Anne Helen Petersen: Yeah, I do think we have to address the second part of the question, which is something that I have been writing about recently, which is this feeling of like, oh, I found this contentment job, but as any Gen Xer millennial and now Gen Zer knows the bottom can drop out at any moment. So how do you [laughs] how do you deal with that? Like, well, how do you live in your contentment, but also create enough of a safety net that you aren’t also stricken with this feeling of a fear? 


Rainesford Stauffer: If anyone comes up with a specific answer to this, please let me know [laughter] so I can apply it to my own life seriously. But also when I think about something like professional development or this idea that you can never entirely take your eye off the ball. I try emphasis on try because this is very much a work in progress. I try to think of two key things, and the first is whether this would materially benefit my quality of life by way of a better work environment, income insurance, things that might really materially change, circumstances that allow me to show up in my own life in ways that feel better and are hopefully more supportive of other people. And the second is if it’s something that’s genuinely optional. Like you don’t have to go to the professional development thing. You don’t have to seek out these other opportunities. If it’s something that’s not a requirement of your job and not tied quality of life. I think about whether it makes me curious, whether it excites me, whether it helps something beyond me that I want to contribute to. And I feel like if you ask yourself some of those guiding questions, whatever they are for you in five years, will you regret not doing it, are you kind of interested in it? I don’t think it’s a bad thing to try, and I don’t think it’s a bad way of keeping doors open that might have otherwise been closed.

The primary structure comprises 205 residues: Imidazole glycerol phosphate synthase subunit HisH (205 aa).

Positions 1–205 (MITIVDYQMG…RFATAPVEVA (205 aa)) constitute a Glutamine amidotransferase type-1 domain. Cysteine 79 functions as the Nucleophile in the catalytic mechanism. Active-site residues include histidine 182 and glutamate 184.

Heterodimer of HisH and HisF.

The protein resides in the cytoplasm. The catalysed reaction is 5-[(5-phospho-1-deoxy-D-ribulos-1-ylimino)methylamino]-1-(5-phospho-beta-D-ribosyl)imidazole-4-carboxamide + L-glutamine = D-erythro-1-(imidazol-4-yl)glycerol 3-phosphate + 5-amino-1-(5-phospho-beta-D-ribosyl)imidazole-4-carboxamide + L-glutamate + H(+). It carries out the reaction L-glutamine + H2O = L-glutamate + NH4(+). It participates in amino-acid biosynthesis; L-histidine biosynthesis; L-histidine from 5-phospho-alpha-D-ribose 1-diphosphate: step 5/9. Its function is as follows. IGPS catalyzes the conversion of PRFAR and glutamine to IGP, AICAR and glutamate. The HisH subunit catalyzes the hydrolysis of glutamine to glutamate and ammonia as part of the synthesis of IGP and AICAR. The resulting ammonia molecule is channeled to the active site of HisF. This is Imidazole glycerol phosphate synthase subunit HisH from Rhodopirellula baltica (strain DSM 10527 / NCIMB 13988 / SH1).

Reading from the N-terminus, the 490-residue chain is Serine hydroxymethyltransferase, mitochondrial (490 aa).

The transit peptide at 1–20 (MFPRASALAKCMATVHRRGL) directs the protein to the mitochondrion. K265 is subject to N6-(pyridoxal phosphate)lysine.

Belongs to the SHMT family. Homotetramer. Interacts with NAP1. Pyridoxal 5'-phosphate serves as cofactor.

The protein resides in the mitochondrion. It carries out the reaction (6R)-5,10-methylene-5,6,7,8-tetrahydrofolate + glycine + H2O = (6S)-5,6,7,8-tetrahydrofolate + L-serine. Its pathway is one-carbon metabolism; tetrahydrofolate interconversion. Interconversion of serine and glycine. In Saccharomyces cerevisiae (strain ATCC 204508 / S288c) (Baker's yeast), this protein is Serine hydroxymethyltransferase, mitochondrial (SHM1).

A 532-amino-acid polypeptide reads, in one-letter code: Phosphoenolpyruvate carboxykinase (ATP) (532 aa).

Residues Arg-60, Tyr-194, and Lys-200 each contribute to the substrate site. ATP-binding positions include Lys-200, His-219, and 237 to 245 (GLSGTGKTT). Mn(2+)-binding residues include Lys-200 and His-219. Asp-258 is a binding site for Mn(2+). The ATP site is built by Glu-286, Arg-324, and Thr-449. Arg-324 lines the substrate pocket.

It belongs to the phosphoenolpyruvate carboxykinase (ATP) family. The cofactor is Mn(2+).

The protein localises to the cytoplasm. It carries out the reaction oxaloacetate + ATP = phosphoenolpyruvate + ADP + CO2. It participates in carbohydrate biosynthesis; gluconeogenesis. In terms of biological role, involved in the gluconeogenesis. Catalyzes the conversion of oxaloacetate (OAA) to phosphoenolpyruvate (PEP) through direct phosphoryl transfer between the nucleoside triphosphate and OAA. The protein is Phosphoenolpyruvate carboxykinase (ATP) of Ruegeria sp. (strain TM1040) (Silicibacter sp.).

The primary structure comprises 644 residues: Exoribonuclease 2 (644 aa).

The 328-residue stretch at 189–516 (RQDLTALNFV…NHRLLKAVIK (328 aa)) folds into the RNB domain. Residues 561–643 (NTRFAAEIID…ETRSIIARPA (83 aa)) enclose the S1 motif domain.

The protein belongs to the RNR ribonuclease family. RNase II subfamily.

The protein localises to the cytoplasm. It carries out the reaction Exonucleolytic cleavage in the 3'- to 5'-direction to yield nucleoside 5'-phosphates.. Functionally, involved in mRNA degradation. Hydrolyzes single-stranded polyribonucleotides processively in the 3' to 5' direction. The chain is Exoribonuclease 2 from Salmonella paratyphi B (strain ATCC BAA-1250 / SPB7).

Anne Helen Petersen: Right. And maybe a test too, for me would be like, would I do this? Even if I couldn’t put it in a neat line on my resume? 


Rainesford Stauffer: Absolutely. Because I think that we really underestimate those experiences. 


Anne Helen Petersen: Yeah.